Fodaoson
Posts: 11,155

Apr 6, 2011 -- 11:40AM, Jstanl wrote:


Apr 5, 2011 -- 12:44PM, Fodaoson wrote:


Apr 5, 2011 -- 12:36PM, Jstanl wrote:


There is no way that government spending creates wealth.  It always cost more than it produces.





 No spending,public or private, creates wealth.   it creates jobs  that create income  and some use that income to create wealth which is the accumulation of income above that used for maintence of daily life. 


Wealth is accumulated.   





Can you find anyone who believes that FDR's programs actually ended the depression?  Every economic expert that I have heard on the subject says it was not FDR's depression era spending that brought us out of the depression, it was WWII.






 There is a school of thought that FDR wanted to go to war. IF that is the case then a FDR program did end the depression, WWII.  The economy, an interconnected system of production, consumption, exchange, ends recessions.  Government programs help people survive them.


The stimulus money is still working its way down to the consumer/local level .  Reality and application work more slowly than expectation and desire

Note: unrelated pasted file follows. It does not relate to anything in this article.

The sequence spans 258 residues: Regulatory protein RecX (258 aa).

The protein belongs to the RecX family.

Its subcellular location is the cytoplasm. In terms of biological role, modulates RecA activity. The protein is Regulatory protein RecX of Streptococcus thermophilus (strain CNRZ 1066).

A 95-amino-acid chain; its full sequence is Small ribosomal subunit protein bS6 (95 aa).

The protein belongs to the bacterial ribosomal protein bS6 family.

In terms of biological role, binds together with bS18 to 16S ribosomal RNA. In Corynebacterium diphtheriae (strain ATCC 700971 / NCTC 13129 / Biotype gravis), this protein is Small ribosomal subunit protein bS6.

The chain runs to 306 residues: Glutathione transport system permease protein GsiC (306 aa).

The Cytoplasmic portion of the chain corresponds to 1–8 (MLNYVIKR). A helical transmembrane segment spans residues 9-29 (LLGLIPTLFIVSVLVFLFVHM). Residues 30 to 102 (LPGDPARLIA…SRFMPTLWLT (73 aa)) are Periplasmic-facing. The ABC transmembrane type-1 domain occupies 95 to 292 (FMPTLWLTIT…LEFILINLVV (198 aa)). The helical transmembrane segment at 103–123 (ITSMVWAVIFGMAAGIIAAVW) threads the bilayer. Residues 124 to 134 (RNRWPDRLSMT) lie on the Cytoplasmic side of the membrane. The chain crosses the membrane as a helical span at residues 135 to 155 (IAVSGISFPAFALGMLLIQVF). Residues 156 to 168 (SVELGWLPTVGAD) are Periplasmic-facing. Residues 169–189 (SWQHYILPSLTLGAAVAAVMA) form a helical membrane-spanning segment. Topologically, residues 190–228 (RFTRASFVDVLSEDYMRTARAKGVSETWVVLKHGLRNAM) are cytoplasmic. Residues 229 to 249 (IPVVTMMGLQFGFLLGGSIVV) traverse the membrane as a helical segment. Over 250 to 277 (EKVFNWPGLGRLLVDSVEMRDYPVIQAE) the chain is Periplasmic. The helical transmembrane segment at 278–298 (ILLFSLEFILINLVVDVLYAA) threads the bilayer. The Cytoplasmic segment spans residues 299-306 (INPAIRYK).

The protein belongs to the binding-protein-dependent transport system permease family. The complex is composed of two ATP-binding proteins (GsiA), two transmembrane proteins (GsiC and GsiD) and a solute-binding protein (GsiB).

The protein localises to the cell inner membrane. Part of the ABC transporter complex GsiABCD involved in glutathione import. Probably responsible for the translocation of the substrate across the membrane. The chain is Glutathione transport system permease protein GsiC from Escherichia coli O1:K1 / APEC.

“I seldom make the mistake of arguing with people for whose opinions I have no respect.” Edward Gibbon
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3 years ago  ::  Apr 06, 2011 - 1:12PM #50
vra
Posts: 6,403

Apr 6, 2011 -- 1:00PM, Fodaoson wrote:


 There is a school of thought that FDR wanted to go to war. IF that is the case then a FDR program did end the depression, WWII.  The economy, an interconnected system of production, consumption, exchange, ends recessions.  Government programs help people survive them.


The stimulus money is still working its way down to the consumer/local level .  Reality and application work more slowly than expectation and desire




My grandfather had an interesting take on this because right across the street from where he lived (and where my wife and I lived for our first three years of marriage) was the local meeting place in the mornings where laborers for the CCC met to be transported to their jobs, and he said that at least these people were working, which helped to really give the impression that FDR really cared for the grunt who had lost his job and needed some hope.  Imagine the opposite, namely just sitting around being unable to find any work at all while feeling absolutely helpless and worthless.  How is that latter attitude conducive to any kind of optimism that can encourage people to hire and spend? 


Some people scoff at Obama's "Change..." message, but it what was needed to get our hopes up enough whereas we could stop thinking just about the tanking economy and the fear that this posed.  Again, we can't always put recovery in numerical terms because so much attitude change is needed first and foremost before any meaningful recovery can occur.  It's like a sporting event-- attitude is SO important.